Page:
Dynamite isn’t bad. The way they treat their women is, and that’s what we must continue to talk about until it changes. Ironically, you could compare AEW to the Democratic Party: making empty progressive promises to convince people to buy into their platform, and then squandering those promises in favor of a cis straight white male status quo. Unless we push for more as fans and consumers of the AEW product, the company – like Democrats – will remain a moderate, centrist entity that doesn’t give back to those that consistently defend it.

Now, let’s touch on WWE, in somewhat chronological order.

Bribery. Shortly after a majority of the states in the U.S. entered shutdowns, WWE scrambled to decide the future of early April’s WrestleMania show. While the company did the bare minimum in deciding to cancel the live event for a crowd, what happened next was shocking. Basically, the McMahons paid off the Florida governor  to classify sports entertainment as an “essential service” so that they could film both WrestleMania and their weekly television shows without interruption.

Vince McMahon, appointed to Trump’s “revive the economy” task force, pumped money into the Florida economy in exchange for this rigged classification. Important to note that Vince was also one of Trump’s biggest campaign donors for the latter’s reelection campaign, and his wife served in the Trump Administration. While the designation originally was meant just for WWE, AEW ended up taking advantage of it. By mid-summer, we had other sports like football and basketball migrating to Florida for games. Many Americans don’t realize that WWE set the precedent for all sports to eventually continue under the guise of “entertainment.”

This was beyond sketchy, but it is somehow the least problematic piece we’ll discuss.

After the above shady deal and an acclaimed cinematic WrestleMania, there came…

The layoffs.

In the first week in April, WWE laid off a host of on-screen talent, producers, writers, and backstage employees, claiming the cuts were “necessary” due to financial losses from COVID-19. The only problem with this claim is that it was a boldfaced lie. As reported by countless media outlets, WWE had half a billion dollars in cash reserves that they could have used to keep people employed and weather the pandemic. Now at the end of the year, it is common knowledge that WWE has turned record profits this year, largely due to costs saved from no live house shows.

Considering the latter two facts, it is clear that WWE laid off employees for two reasons: to free up money to donate to Trump’s campaign, and to ensure that WWE could not only maintain, but increase their profit margins for the year. The greed of it all is despicable.

We have to remember the degree to which WWE was willing to pay talent more to not leave the company for rival promotions, even if they had zero intentions to use said talent in a meaningful way. The result of this was an intensely bloated roster of very talented people that the company had no feasible way of showcasing individually. They collected wrestlers like trophies, and the second it became not profitable to do so, Vince dropped them all like bricks during the worst time to be unemployed.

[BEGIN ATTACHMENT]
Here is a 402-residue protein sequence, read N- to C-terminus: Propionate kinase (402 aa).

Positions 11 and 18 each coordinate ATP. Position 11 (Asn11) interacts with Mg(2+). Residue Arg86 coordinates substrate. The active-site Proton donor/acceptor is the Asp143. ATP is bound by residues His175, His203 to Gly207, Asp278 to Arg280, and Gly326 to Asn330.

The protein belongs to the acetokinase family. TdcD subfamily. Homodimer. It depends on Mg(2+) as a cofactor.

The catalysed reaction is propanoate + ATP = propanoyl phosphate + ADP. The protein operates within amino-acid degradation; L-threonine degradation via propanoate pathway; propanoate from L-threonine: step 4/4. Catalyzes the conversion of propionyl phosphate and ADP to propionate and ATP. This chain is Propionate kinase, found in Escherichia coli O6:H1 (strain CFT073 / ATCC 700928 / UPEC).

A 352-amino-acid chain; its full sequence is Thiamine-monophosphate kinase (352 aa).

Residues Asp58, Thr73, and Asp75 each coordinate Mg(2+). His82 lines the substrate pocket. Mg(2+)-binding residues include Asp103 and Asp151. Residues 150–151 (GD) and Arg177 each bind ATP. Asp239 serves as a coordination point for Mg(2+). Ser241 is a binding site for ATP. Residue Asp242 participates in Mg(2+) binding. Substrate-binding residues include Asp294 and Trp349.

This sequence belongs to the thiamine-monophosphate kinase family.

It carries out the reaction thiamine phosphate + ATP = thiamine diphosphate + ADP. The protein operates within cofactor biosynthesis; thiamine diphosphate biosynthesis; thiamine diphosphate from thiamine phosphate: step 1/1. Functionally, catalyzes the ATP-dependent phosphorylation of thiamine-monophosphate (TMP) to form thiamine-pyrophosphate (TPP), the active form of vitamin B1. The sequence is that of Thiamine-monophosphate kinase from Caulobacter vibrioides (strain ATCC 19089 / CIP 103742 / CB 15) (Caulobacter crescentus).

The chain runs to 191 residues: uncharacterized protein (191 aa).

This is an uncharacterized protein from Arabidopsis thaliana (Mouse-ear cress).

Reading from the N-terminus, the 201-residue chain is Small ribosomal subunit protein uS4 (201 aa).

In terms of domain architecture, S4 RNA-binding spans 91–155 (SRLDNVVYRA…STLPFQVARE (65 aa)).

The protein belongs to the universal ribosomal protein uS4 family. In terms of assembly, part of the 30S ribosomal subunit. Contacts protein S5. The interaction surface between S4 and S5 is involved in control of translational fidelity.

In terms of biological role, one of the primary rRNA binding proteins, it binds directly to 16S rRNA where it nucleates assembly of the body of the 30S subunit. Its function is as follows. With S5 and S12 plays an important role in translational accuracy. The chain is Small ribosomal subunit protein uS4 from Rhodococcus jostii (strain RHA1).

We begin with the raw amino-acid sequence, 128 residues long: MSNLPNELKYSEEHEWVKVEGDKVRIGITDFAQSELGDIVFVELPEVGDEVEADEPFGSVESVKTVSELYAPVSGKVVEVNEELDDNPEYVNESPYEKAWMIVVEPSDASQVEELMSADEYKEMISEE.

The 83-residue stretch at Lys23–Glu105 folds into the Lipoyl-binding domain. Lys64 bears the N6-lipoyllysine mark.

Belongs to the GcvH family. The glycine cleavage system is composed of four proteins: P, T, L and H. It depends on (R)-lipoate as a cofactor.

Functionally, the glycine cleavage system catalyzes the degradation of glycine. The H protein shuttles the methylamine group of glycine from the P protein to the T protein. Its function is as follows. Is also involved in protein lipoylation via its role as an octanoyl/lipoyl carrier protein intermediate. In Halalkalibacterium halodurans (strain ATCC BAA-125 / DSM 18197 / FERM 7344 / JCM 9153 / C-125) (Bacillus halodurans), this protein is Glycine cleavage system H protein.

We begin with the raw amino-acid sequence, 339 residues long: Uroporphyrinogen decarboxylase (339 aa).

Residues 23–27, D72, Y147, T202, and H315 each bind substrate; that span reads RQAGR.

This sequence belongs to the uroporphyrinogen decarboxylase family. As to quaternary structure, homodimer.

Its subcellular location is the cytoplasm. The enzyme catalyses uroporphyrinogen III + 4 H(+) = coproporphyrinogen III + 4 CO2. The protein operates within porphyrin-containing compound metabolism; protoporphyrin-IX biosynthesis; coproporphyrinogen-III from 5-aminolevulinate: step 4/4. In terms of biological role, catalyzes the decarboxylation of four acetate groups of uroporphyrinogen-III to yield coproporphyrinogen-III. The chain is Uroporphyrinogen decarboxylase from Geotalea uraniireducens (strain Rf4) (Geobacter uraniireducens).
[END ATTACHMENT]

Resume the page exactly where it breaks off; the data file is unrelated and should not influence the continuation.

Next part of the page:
The Twitch controversy. It gets even worse, pals!

At the start of the fall, news broke that WWE had sent talent cease-and-desist letters regarding the ubiquitous use of third-party brand sponsorships and platforms, namely Twitch and Cameo. The original order was for talent to stop using their WWE stage names on these platforms or else they’d be required by the company to shut them down.

The logic behind this coming from Vince was that WWE needed to protect its assets and the “integrity” of the company’s image, and that allowing talent to go into business for themselves in that way was demoralizing to WWE as its own corporate entity. Which is basically a lot of business jargon for the idea that Vince owns the talent that work for his company. This was messed up, and yet it seemed pretty on-par with what we’ve come to expect from the company.

About a month later, the order changed. At the beginning of October, WWE gave talent 30 days to shut down any Twitch channels they had going, or else the company would take them over. In business terms, this meant that any income a wrestler earned from Twitch would be absorbed into their downside guarantee, which is basically their WWE salary. In turn, WWE would share any earnings made from Twitch: after they took their cut, the talent would get the rest in their regular paycheck. WWE would also control when the wrestler streamed to the tune of an actual schedule.

I’ll pause here so you can scream.

Wrestlers were livid at this news, but most obeyed the order. The notable exception? Zelina Vega. This Latina woman, now going by her real name Thea Trinidad Budgen, reportedly could not afford to lose her Twitch income since it just about equaled her WWE income. So she stood up for herself and the income stream she secured for herself.

And it resulted in the company firing her.

Shortly before the news broke, Thea tweeted her support for unionization. Since this news shook the wrestling world, she’s had conversations with various prominent union groups.

By this point in the year, with WWE’s other transgressions as public knowledge, I just about committed to no longer watching the product until necessary for this column.

The bottom line of this controversy is that Vince McMahon cannot stand to see people become independent of his company. After reportedly catching wind of this phenomenon by seeing Lana, of all people, promote brands on her social media channels, it probably burned Vince to know that wrestlers – specifically women – had found some financial freedom away from his family jewel. He, like Trump, thrives on the codependence capitalism creates for the 99%. So he huffed and he puffed and he blew the house down. Then, he made painfully clear to his talent the following: I own you, any money you have the capacity to earn, and if you don’t let me take it, I will pull the rug out from under you.